Abstract-We propose that an important aspect of human-robot interaction is perspective-taking. We show how perspective-taking occurs in a naturalistic environment (astronauts working on a collaborative project) and present a cognitive architecture for performing perspective-taking called Polyscheme. Finally, we show a fully integrated system that instantiates our theoretical framework within a working robot system. Our system successfully solves a series of perspective-taking problems and uses the same frames of references that astronauts do to facilitate collaborative problem solving with a person.
Five studies argue against claims that preschoolers understand a biological germ theory of illness. In Studies 1-3, participants were read stories in which characters develop symptoms (e.g., a bellyache) caused by germs, poisons, or events (e.g., eating too much candy) and were asked whether another character could catch the symptoms from the first. Few children made judgments in terms of germs as part of an underlying causal process linking the origin of a symptom to its subsequent transmission. Some children may have reasoned simply that certain kinds of symptoms are likely to be contagious. Studies 4 and 5 undermined the claim that preschoolers understand germs to be uniquely biological causal agents. Young children did not attribute properties to germs as they did for animate beings or for plants. It is suggested that children undergo conceptual reorganization in constructing a Western adult understanding of germs.
We propose that many problems in robotics arise from the difficulty of integrating multiple representation and inference techniques. These include problems involved in planning and reasoning using noisy sensor information from a changing world, symbol grounding and data fusion. We describe an architecture that integrates multiple reasoning, planning, sensation and mobility techniques by composing them from strategies of managing mental simulations. Since simulations are conducted by modules that include high-level artificial intelligence representation techniques as well as robotic techniques for sensation and reactive mobility, cognition, perception and action are continually integrated. Our work designing a robot based on this architecture demonstrates that high-level cognition can make robot behavior more intelligent and flexible and improve human-robot interaction.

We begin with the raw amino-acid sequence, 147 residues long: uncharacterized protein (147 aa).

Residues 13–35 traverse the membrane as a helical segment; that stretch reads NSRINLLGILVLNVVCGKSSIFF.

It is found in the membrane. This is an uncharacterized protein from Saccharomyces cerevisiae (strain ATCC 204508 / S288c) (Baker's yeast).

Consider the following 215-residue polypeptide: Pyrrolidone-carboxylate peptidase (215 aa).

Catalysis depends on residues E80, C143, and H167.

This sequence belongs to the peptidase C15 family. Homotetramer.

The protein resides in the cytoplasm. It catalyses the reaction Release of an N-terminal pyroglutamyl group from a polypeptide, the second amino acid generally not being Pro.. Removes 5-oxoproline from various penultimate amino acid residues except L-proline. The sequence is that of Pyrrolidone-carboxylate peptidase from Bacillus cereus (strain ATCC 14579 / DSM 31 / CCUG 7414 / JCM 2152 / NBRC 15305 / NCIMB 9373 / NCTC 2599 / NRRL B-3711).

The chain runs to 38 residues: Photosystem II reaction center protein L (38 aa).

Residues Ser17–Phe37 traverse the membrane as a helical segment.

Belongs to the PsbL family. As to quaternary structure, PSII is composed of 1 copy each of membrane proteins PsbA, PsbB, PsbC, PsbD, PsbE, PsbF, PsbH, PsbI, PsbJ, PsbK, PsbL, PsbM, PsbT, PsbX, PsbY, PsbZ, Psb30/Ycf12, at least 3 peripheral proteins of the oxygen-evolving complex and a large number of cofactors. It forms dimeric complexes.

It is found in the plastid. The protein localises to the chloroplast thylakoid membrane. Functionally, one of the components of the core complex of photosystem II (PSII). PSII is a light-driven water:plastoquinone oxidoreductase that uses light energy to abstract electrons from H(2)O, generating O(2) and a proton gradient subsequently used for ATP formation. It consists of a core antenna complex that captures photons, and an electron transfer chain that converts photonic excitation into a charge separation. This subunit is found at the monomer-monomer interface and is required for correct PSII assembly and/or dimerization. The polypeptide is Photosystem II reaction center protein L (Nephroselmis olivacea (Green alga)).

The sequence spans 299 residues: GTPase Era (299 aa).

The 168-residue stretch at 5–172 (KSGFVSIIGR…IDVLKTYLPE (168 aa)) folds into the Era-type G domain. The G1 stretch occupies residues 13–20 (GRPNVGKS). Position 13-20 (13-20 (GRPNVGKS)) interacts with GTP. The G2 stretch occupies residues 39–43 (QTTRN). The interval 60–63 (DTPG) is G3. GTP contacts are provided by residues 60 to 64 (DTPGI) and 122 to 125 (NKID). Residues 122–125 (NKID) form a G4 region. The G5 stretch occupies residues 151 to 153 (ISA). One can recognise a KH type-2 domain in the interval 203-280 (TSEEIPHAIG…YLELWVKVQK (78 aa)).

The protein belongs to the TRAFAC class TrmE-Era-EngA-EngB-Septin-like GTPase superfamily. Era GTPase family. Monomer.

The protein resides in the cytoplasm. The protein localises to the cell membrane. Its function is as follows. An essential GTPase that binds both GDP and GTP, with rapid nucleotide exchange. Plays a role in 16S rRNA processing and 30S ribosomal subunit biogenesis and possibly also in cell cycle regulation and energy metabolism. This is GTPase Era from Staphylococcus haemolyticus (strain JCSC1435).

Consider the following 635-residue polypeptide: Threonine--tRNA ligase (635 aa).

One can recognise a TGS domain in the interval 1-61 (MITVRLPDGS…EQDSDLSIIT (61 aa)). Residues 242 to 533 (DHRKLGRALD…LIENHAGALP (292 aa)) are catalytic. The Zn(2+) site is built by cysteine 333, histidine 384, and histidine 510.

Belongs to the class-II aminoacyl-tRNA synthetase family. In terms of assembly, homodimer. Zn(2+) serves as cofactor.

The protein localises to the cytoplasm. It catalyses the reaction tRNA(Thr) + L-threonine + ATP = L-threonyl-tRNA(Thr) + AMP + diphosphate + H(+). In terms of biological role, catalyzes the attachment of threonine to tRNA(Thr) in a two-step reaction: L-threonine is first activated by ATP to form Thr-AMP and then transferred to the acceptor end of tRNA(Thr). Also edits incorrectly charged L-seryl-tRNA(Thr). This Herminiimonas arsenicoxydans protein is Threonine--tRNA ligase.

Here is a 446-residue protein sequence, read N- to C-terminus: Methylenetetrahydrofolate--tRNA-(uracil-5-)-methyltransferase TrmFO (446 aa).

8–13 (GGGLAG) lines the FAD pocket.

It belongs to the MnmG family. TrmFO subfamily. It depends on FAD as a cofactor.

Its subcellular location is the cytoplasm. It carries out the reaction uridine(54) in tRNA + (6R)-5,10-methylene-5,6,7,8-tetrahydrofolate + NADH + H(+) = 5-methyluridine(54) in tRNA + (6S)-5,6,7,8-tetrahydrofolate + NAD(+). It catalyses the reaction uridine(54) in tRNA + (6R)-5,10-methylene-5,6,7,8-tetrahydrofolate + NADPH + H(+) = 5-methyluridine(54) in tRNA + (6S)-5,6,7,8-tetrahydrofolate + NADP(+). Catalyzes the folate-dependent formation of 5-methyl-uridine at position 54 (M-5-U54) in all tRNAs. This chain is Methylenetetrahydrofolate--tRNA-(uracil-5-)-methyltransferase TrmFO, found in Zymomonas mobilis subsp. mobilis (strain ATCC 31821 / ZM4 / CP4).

Computational models will play an important role in our understanding of human higher-order cognition. How can a model's contribution to this goal be evaluated? This article argues that three important aspects of a model of higher-order cognition to evaluate are (a) its ability to reason, solve problems, converse, and learn as well as people do; (b) the breadth of situations in which it can do so; and (c) the parsimony of the mechanisms it posits. This article argues that fits of models to quantitative experimental data, although valuable for other reasons, do not address these criteria. Further, using analogies with other sciences, the history of cognitive science, and examples from modern-day research programs, this article identifies five activities that have been demonstrated to play an important role in our understanding of human higher-order cognition. These include modeling within a cognitive architecture, conducting artificial intelligence research, measuring and expanding a model's ability, finding mappings between the structure of different domains, and attempting to explain multiple phenomena within a single model. Keywords:Higher-order cognition; Human-level intelligence; Cognitive models Understanding higher-order cognitionComputational modeling is a particularly important part of understanding higher-order cognition. One reason for this is that precise models can help clarify or obviate often troublesome theoretical constructs, such as "representation" and "concept." A second is that the characteristics of human intelligence appear to be so different from other topics of scientific research as to call into question whether a mechanistic account of human intelligence is possible. Being instantiated in a computational model would resolve doubts about whether a theory Correspondence should be sent to Nicholas L. Cassimatis,